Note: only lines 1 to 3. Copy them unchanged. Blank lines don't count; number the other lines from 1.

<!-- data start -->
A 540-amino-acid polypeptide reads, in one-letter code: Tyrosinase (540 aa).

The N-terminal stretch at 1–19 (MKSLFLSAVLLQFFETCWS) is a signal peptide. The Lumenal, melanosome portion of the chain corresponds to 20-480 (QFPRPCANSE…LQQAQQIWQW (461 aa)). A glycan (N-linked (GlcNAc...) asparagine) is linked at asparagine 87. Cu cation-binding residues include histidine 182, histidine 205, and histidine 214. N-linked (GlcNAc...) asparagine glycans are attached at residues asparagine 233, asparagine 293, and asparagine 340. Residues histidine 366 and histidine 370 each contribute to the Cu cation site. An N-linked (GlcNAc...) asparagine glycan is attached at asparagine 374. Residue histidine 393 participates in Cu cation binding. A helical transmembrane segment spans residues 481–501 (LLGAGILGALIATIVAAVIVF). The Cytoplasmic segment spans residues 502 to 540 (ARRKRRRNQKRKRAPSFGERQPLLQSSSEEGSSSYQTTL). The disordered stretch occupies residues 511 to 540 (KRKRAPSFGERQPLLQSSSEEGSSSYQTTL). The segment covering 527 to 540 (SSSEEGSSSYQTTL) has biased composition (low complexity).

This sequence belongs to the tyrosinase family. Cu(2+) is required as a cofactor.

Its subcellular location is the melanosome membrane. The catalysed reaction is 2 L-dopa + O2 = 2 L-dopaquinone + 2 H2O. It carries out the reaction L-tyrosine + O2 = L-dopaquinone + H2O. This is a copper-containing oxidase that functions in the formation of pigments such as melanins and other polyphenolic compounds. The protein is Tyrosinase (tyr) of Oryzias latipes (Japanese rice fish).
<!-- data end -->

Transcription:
A 540-amino-acid polypeptide reads, in one-letter code: Tyrosinase (540 aa).

The N-terminal stretch at 1–19 (MKSLFLSAVLLQFFETCWS) is a signal peptide. The Lumenal, melanosome portion of the chain corresponds to 20-480 (QFPRPCANSE…LQQAQQIWQW (461 aa)). A glycan (N-linked (GlcNAc...) asparagine) is linked at asparagine 87. Cu cation-binding residues include histidine 182, histidine 205, and histidine 214. N-linked (GlcNAc...) asparagine glycans are attached at residues asparagine 233, asparagine 293, and asparagine 340. Residues histidine 366 and histidine 370 each contribute to the Cu cation site. An N-linked (GlcNAc...) asparagine glycan is attached at asparagine 374. Residue histidine 393 participates in Cu cation binding. A helical transmembrane segment spans residues 481–501 (LLGAGILGALIATIVAAVIVF). The Cytoplasmic segment spans residues 502 to 540 (ARRKRRRNQKRKRAPSFGERQPLLQSSSEEGSSSYQTTL). The disordered stretch occupies residues 511 to 540 (KRKRAPSFGERQPLLQSSSEEGSSSYQTTL). The segment covering 527 to 540 (SSSEEGSSSYQTTL) has biased composition (low complexity).

This sequence belongs to the tyrosinase family. Cu(2+) is required as a cofactor.